When I was younger, getting to stay home from school and play video games was one of the highlights of being “sick” or recovering from an injury. Let’s just say Mario’s next adventure seemed a little more interesting than Macbeth’s.
But now that some video games involve movement, can they be used to help rehabilitate an injured worker?
Rehabilitation patients and providers began considering this once the Nintendo Wii hit the market. Popular games such as Wii Sports get the gamer out of his or her chair and physically moving to play.
The movements involved with using the Wii system are similar to those emphasized in traditional therapy exercise. The major difference, however, is the entertainment aspect. The game serves as an excellent mental distraction, and often the competitive spirit can be enough to overcome pain caused by arm and body movement.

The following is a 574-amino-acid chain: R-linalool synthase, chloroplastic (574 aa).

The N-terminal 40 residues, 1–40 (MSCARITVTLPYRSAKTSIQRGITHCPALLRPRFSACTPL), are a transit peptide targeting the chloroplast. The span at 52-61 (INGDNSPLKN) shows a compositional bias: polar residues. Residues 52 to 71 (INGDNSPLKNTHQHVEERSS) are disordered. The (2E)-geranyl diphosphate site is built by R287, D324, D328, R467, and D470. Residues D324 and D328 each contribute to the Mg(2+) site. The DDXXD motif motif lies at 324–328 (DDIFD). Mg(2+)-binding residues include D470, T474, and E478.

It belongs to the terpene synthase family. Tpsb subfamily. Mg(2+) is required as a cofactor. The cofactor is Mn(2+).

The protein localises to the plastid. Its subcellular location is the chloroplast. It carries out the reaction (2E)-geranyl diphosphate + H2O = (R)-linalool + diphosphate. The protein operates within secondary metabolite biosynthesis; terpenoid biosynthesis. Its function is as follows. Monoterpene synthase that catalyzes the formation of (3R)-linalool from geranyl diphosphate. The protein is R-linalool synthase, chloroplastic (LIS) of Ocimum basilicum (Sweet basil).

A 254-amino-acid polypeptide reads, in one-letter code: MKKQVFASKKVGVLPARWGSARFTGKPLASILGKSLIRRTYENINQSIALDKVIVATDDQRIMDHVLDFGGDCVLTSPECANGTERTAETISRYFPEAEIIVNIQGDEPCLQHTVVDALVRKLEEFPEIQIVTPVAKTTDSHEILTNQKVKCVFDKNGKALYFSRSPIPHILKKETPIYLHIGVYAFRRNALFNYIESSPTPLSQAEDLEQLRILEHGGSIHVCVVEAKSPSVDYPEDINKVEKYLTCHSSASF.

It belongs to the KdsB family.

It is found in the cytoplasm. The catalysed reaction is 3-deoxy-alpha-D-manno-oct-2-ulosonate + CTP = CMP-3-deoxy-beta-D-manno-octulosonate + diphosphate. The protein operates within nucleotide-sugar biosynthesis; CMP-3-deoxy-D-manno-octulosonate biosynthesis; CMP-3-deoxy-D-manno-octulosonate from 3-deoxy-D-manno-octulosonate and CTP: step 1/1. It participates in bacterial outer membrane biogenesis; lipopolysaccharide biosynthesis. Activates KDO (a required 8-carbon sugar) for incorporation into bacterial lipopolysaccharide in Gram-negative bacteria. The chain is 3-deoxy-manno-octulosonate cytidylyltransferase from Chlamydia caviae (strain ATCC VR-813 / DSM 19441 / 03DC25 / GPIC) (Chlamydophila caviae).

Rehab clinics across the country still use these techniques for their patients. It is effective for soldiers injured in Iraq and Afghanistan. A 2010 workers’ compensation case in Australia centered around the purchase of a Wii Fit with benefit dollars. And last year, Adrian Peterson – the 2012 NFL Most Valuable Player – admitted to using “Wiihabilitation” while recovering from a nasty ACL injury.
With constant technological improvements – such as dance pads, “balance boards” and the Xbox One’s built-in Kinect – the sky’s the limit. Comp providers should strongly consider these techniques to help workers get back to the office faster.
And next time I take sick leave, I’m gunning for that illusive 300 in Wii Bowling.
Source: USA Today